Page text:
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Thread: Mind blown - probably missing algebra concept - cannot simplify derivative

  1. #1
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    Mind blown - probably missing algebra concept - cannot simplify derivative

    hi all!

    sorry may have been at this too long but ive been blanking on this one for a while now, been coming at it different ways and I cannot work it down!

    f(x) = x^2/sqrt(x^2-1)

    so what i did for f'(x)

    f(x) = x^2 * 1/sqrt(x^2-1)

    product and chain rule to:

    f'(x) = 2x/sqrt(x^2-1) - x^3/(x^2-1)^(3/2)

    I cannot seem for the life of me to algebra this little rascal down a single term and I feel like I should be able to as solving in this state for the critical points is proving....lets use challenging.

    Would really appreciate a point in the right direction!

  2. #2
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    Quote Originally Posted by frank789 View Post
    hi all!

    sorry may have been at this too long but ive been blanking on this one for a while now, been coming at it different ways and I cannot work it down!

    f(x) = x^2/sqrt(x^2-1)

    so what i did for f'(x)

    f(x) = x^2 * 1/sqrt(x^2-1)

    product and chain rule to:

    f'(x) = 2x/sqrt(x^2-1) - x^3/(x^2-1)^(3/2)

    I cannot seem for the life of me to algebra this little rascal down a single term and I feel like I should be able to as solving in this state for the critical points is proving....lets use challenging.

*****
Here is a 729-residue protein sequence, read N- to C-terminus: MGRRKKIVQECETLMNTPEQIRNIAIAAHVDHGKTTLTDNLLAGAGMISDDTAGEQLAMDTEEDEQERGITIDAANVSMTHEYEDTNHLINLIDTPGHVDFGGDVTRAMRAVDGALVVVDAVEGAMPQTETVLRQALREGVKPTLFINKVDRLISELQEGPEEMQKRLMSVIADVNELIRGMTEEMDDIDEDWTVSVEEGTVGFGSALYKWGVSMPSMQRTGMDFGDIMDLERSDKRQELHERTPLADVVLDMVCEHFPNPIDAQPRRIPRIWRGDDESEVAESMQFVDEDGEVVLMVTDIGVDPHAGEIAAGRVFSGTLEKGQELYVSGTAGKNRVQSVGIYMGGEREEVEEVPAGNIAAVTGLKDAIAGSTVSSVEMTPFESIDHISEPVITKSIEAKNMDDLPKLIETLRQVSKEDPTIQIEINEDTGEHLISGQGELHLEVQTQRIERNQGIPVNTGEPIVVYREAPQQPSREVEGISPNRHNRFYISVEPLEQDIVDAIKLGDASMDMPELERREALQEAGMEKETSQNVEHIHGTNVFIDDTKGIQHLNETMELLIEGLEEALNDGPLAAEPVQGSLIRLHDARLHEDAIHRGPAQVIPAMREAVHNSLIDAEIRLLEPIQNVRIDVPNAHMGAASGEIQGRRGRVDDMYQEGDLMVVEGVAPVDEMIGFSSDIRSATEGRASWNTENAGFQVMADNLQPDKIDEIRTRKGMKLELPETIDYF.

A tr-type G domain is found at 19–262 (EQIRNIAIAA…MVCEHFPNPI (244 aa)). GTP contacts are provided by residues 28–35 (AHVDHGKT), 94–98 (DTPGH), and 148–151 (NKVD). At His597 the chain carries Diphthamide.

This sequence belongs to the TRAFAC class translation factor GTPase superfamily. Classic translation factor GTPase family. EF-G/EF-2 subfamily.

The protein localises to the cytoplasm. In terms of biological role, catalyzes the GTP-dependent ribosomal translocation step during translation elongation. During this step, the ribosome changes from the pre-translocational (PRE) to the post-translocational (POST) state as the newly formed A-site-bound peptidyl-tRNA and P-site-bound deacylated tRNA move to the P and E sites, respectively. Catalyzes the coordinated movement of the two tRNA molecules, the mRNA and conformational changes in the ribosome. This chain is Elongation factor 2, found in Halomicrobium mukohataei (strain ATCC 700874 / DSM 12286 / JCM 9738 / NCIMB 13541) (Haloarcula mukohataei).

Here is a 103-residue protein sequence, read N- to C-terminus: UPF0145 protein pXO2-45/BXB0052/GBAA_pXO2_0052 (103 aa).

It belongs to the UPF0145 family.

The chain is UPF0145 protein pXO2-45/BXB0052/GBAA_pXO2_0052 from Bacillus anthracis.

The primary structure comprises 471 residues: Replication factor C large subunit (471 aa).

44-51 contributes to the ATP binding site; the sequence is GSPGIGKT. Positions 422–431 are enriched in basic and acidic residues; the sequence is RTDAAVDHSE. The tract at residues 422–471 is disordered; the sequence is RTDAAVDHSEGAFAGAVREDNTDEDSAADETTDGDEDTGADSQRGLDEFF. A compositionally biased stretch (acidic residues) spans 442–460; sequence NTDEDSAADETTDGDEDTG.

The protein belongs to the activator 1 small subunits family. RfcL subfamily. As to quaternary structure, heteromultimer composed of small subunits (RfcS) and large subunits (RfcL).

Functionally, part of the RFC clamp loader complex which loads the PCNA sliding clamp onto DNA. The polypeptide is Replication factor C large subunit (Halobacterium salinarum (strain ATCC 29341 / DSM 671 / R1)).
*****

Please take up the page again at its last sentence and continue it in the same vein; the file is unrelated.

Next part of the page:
Would really appreciate a point in the right direction!
    Much easier to apply quotient rule.

    [tex]\frac{d}{dx} \left[\dfrac{g(x)}{h(x}\right] = \ \dfrac{g'(x)*h(x) - g(x)*h'(x)}{[h(x)]^2}[/tex]

    g(x) = x^2 → g'(x) = 2x &

    h(x) = (x^2 - 1)^(1/2) → h'(x) = x * (x^2 - 1)^(-1/2)

    Now continue.....
    “... mathematics is only the art of saying the same thing in different words” - B. Russell

  3. #3
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    ok I went through product rule

    i got

    2x(x^2-1)^(1/2) - (x^3)(x^2-1)^(-1/2)
    ----------------------------------------------
    x^2 - 1

    then I dived each term by the x^2 - 1 to get

    (2x)(x^2 - 1)^(-1/2) - (x^3)(x^2 - 1)^(-3/2)

    which if im not mistaken is the same answer I reached before. as im typing this the first few sips of coffee #2 seem to have done the trick

    factor out the largest power of (x^2 - 1), which is (-3/2), along with an x to give

    x(x^2 - 1)^(-3/2)(2(x^2 - 1) -x^2)

    i expanded inside my binomial and collected like terms to x(x^2 - 1)^(-3/2) * (x^2 - 2)

    and I guess since I bothered to type this out I may as well verify I would solve x(x^2 - 2) = 0 for the critical points and get the other critical points from (x^2 - 1) ^ (-3/2) = 0 due to domain restrictions.

    thanks again for everything and sorry for posting something I ended up figuring out (im pretty sure anyway), but its amazing what someone verifying your right up until that point does for confidence to finish.

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